Assessing Delay Discounting in Mice

Suzanne H. Mitchell1

1 Department of Behavioral Neuroscience, Oregon Health and Science University, Portland, Oregon
Publication Name:  Current Protocols in Neuroscience
Unit Number:  Unit 8.30
DOI:  10.1002/0471142301.ns0830s66
Online Posting Date:  January, 2014
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Abstract

Delay discounting (also intertemporal choice or impulsive choice) is the process by which delayed outcomes, such as delayed food delivery, are valued less than the same outcomes delivered immediately or with a shorter delay. This process is of interest because many psychopathologies, including substance dependence, pathological gambling, attention deficit hyperactivity disorder, and conduct disorder, are characterized by heightened levels of delay discounting. Some of these disorders are heritable, and data indicate that delay discounting also has a genetic component. To identify the genes underlying the delay discounting decision‐making process and genetic correlates of heightened discounting, researchers have used mouse models. This unit describes a protocol for generating delay discounting behavior in mice and discusses analysis techniques for such behavior. Curr. Protoc. Neurosci. 66:8.30.1‐8.30.12. © 2014 by John Wiley & Sons, Inc.

Keywords: intertemporal choice; impulsive choice; decision‐making; subjective value; indifference point; hyperbolic; mouse behavior

     
 
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Table of Contents

  • Introduction
  • Basic Protocol 1: Adjusting Amount Procedure
  • Support Protocol 1: Operant Test Chamber Configuration
  • Support Protocol 2: Software Program Configuration
  • Commentary
  • Literature Cited
  • Figures
  • Tables
     
 
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Materials

Basic Protocol 1: Adjusting Amount Procedure

  Materials
  • Mice, e.g., C57BL/6J from Jackson Laboratories or any other mouse of interest, aged ∼6 weeks on arrival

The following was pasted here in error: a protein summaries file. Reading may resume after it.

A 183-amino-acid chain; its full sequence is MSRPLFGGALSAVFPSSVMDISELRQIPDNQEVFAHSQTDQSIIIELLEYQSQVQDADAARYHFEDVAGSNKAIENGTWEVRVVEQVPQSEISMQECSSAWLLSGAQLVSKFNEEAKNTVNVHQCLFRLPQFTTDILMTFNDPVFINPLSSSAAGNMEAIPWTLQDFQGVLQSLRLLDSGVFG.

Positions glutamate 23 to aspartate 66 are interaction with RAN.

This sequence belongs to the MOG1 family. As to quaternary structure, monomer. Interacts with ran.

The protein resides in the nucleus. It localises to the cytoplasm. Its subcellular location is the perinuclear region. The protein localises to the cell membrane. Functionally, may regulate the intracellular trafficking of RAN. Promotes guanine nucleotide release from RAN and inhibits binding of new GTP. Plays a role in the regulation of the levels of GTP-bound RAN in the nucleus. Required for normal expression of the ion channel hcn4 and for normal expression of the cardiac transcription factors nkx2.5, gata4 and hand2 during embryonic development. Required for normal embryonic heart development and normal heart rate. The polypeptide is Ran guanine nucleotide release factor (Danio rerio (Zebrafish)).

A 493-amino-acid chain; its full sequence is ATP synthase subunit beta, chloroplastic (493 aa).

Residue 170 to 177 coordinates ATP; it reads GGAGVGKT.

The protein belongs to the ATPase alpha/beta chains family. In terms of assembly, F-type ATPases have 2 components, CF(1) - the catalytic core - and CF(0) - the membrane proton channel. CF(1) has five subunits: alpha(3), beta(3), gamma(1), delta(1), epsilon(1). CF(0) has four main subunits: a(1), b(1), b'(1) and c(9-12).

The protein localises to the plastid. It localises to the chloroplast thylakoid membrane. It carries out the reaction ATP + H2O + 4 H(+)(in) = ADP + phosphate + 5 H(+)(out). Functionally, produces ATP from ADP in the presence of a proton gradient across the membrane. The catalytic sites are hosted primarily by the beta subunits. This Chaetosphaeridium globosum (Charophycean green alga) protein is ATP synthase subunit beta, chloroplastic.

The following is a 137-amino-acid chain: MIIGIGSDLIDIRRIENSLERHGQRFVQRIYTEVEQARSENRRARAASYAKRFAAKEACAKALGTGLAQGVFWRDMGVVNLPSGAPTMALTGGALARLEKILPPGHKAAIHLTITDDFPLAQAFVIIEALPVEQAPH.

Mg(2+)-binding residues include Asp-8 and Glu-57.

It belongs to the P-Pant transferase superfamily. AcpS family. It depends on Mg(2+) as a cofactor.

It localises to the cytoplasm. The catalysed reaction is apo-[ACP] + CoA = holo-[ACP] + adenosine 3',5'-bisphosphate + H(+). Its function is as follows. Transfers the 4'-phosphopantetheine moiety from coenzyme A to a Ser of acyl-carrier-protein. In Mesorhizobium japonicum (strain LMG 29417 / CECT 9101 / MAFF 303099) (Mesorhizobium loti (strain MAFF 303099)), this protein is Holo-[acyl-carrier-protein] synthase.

• Mouse chow
  • Sucrose solution, e.g., 10% w/v made using store‐bought granulated sugar and tap water
  • Animal housing cages
  • Animal and supplemental food weighing scale
  • Operant test chambers (see protocol 2)
  • Med Associates syringe pumps (motor speed = 3.33 rpm), each containing a syringe (e.g., 10 ml) connected by polyethylene tubes to the liquid food cups of each operant test chamber
  • Med Associates behavioral software (Trans‐IV and Med‐PC version IV) to control the operant test chambers
  • Desktop computer with MS Windows XP
  • Microsoft Excel with Solver Add‐in for data analysis

Support Protocol 1: Operant Test Chamber Configuration

  Materials
  • Operant test chambers (commercially available, e.g., Med Associates): 15.9 × 14.0 × 12.7 cm (each chamber contains three recesses with head entry detectors and liquid food cups, three yellow LED stimulus lights, clicker module, house light; each chamber should be housed in a ventilated, light‐ and sound‐attenuating cabinet)
  • Med Associates syringe pumps (motor speed = 3.33 rpm), each containing a syringe (e.g., 10 ml) connected by polyethylene tubes to the liquid food cups of each operant test chamber

Support Protocol 2: Software Program Configuration

  Materials
  • Trans‐IV Program; (Med Associates)
  • Med‐PC IV Program (Med Associates)
  • Desktop computer with MS Windows XP
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Figures

Videos

Literature Cited

Literature Cited
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   Mitchell, S.H. , McCracken, A.D. , Gubner, N.R. , Wilhelm, C.J. , and Phillips, T.J. (in prep.) Genetic Differences in Delay Discounting in Inbred Mouse Strains.
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   Wilhelm, C.J. and Mitchell, S.H. 2010. Bias is unaffected by delay length in a delay discounting paradigm. Behav. Proc. 84:445‐49.
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